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Schutza v. Alcott Estates

United States District Court, S.D. California

July 10, 2019

SCOTT SCHUTZA, Plaintiff,
v.
ALCOTT ESTATES, et al., Defendants.

          ORDER DENYING DEFENDANTS' MOTION TO DISMISS [DOC. 19]

          HON. THOMAS J. WHELAN UNITED STATES DISTRICT JUDGE

         Pending before the Court is Defendants' motion to dismiss. [Doc. 19.] The Court decides the matter on the papers submitted and without oral argument. See Civ. L.R. 7.1(d)(1). For the reasons stated below, the Court DENIES Defendants' motion.

         I. Background

         Plaintiff Scott Schutza alleges the following facts in the First Amended Complaint (“FAC”). (FAC [Doc. 11].)

         Schutza is a paraplegic who cannot walk and who uses a wheelchair for mobility. (FAC [Doc. 11] ¶ 1.) In September 2018, Schutza visited Defendants' real property located at or about 9643 Mission Gorge Rd., Santee, California.[1] (Id. [Doc. 11] ¶¶ 2-5.) The property in question is a Vons grocery store, a place of public accommodation. (See Id. [Doc. 11] ¶11.) During Schutza's visit to Vons, he allegedly encountered “parking stalls and access aisles marked and reserved for persons with disabilities [that] were not level with each other.” (Id. [Doc. 11] ¶ 13.) According to the FAC, “[t]he parking stalls and access aisles had cross slopes and running slopes greater than 2.1%.”[2] (Id.) Due to these barriers, Schutza was denied full and equal access to the facility. (Id. [Doc. 11] ¶ 15.)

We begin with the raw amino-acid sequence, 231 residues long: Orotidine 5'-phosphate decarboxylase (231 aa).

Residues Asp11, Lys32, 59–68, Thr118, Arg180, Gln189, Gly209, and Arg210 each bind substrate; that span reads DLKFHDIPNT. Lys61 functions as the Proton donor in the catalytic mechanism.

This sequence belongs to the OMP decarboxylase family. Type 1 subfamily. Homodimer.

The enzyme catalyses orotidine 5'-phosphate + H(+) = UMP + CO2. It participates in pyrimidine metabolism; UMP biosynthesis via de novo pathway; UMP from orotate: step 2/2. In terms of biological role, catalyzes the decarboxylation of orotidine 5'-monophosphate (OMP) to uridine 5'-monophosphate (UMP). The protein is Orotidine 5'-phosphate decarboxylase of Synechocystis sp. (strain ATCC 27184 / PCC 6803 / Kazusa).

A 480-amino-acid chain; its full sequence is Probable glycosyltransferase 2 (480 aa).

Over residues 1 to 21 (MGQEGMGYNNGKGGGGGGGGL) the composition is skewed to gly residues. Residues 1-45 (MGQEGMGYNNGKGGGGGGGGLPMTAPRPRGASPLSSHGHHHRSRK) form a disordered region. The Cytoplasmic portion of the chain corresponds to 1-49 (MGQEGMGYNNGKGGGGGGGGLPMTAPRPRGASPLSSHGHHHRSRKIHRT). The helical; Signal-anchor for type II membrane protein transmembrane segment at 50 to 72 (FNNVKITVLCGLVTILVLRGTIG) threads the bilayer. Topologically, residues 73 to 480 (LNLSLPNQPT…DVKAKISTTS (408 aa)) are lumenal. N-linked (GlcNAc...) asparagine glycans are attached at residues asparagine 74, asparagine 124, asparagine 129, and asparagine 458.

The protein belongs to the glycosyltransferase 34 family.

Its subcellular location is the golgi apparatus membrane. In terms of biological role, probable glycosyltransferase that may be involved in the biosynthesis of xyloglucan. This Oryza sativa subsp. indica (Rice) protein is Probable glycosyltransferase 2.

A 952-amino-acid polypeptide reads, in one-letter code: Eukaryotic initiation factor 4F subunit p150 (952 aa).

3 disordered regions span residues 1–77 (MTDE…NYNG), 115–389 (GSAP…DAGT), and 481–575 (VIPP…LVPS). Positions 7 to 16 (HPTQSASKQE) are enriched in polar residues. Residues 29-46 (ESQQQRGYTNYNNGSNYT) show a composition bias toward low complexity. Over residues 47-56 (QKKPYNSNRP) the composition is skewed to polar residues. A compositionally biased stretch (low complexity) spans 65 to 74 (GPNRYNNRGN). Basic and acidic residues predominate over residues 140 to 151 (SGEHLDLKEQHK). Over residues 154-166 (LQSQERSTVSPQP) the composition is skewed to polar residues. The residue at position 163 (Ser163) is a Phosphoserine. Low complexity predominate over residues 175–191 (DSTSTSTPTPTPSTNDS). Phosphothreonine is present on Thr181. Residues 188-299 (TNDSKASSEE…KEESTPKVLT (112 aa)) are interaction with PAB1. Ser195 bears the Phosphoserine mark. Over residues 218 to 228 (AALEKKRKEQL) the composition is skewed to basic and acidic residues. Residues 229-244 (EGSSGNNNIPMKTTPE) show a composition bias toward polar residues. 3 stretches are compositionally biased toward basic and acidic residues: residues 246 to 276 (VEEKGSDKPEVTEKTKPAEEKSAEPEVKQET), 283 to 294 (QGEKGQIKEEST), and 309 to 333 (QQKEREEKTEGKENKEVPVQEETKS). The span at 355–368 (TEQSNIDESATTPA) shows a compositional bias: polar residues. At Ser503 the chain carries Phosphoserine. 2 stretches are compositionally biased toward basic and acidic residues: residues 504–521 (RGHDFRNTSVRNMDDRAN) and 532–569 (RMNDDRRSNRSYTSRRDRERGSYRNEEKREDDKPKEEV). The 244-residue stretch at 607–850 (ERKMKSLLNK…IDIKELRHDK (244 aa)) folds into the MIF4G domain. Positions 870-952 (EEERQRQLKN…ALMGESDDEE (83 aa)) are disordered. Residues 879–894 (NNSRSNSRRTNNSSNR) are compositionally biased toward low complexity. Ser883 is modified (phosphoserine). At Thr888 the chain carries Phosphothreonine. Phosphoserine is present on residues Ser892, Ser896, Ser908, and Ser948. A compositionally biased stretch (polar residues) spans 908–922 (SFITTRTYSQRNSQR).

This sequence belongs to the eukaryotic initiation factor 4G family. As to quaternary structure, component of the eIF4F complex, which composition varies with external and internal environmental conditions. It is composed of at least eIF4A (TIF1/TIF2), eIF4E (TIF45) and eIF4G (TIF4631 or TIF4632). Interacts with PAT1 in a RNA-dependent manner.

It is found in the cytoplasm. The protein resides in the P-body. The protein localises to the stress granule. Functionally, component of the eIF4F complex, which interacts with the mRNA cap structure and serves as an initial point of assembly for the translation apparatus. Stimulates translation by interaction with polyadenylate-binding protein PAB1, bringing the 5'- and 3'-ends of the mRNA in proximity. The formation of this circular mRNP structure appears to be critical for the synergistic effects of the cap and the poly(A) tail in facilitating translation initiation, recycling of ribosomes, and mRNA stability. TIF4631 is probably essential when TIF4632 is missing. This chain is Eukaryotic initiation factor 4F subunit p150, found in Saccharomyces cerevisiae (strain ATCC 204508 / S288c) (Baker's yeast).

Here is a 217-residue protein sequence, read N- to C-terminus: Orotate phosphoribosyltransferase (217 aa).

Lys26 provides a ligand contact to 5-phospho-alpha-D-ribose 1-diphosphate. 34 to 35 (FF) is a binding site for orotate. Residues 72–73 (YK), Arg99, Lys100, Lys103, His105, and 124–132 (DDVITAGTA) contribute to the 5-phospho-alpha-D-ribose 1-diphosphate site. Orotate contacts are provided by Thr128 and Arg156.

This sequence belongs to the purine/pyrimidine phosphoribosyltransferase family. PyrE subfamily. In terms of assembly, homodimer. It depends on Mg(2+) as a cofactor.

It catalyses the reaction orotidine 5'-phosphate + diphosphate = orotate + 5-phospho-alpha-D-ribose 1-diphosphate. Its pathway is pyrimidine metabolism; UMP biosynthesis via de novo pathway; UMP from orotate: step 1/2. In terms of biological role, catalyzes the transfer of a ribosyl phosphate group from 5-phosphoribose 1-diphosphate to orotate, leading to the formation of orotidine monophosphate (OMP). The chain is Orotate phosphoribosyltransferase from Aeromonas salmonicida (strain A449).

Schutza filed suit on September 21, 2018 alleging a single violation of both the Americans with Disabilities Act (“ADA”), 43 U.S.C. § 12101 et seq., and the Unruh Civil Rights Act, Cal. Civil Code § 51.[3] (Compl. [Doc 1].) Schutza seeks injunctive relief for his ADA claim, actual and statutory damages for his Unruh Act claim, and attorneys' fees and costs pursuant to 42 U.S.C. § 12205 and Cal. Civ. Code § 52. (Id. [Doc. 11] 7-8.)

         Defendants now move to dismiss. (Defs.' Mot. [Doc. 19].) Plaintiff opposes. (Pl.'s Opp'n [Doc. 20].) For the reasons that follow, the motion will be denied.

         II. Legal Standard

         The Court must dismiss a cause of action for failure to state a claim upon which relief can be granted. Fed.R.Civ.P. 12(b)(6). A motion to dismiss under Rule 12(b)(6) tests the legal sufficiency of the complaint. See Parks Sch. of Bus., Inc. v. Symington, 51 F.3d 1480, 1484 (9th Cir. 1995). A complaint may be dismissed as a matter of law either for lack of a cognizable legal theory or for insufficient facts under a cognizable theory. Balisteri v. Pacifica Police Dep't., 901 F.2d 696, 699 (9th Cir. 1990). In ruling on the motion, a court must “accept all material allegations of fact as true and construe the complaint in a light most favorable to the non-moving party.” Vasquez v. L.A. Cnty., 487 F.3d 1246, 1249 (9th Cir. 2007).

         Complaints must contain “a short plain statement of the claim showing that the pleader is entitled to relief.” Fed.R.Civ.P. 8(a)(2). The Supreme Court has interpreted this rule to mean that “[f]actual allegations must be enough to rise above the speculative level.” Bell Atl. Corp. v. Twombly, 550 U.S. 554, 555 (2007). The allegations in the complaint must “contain sufficient factual matter, accepted as true, to state a claim to relief that is plausible on its face.” Ashcroft v. Iqbal, 556 U.S. 662, 678 (2009) (citing Twombly, 550 U.S. at 570).

         Well-pled allegations in the complaint are assumed true, but a court is not required to accept legal conclusions couched as facts, unwarranted deductions, or unreasonable inferences. Papasan v. Allain, 478 U.S. 265, 286 (1986); Sprewell v. Golden State Warriors, 266 F.3d 979, 988 (9th Cir. 2001).

         III. Discussion

         A. Motion to Dismiss Plaintiff's ADA Cause of Action

         Title III of the ADA prohibits discrimination against persons with disabilities ...


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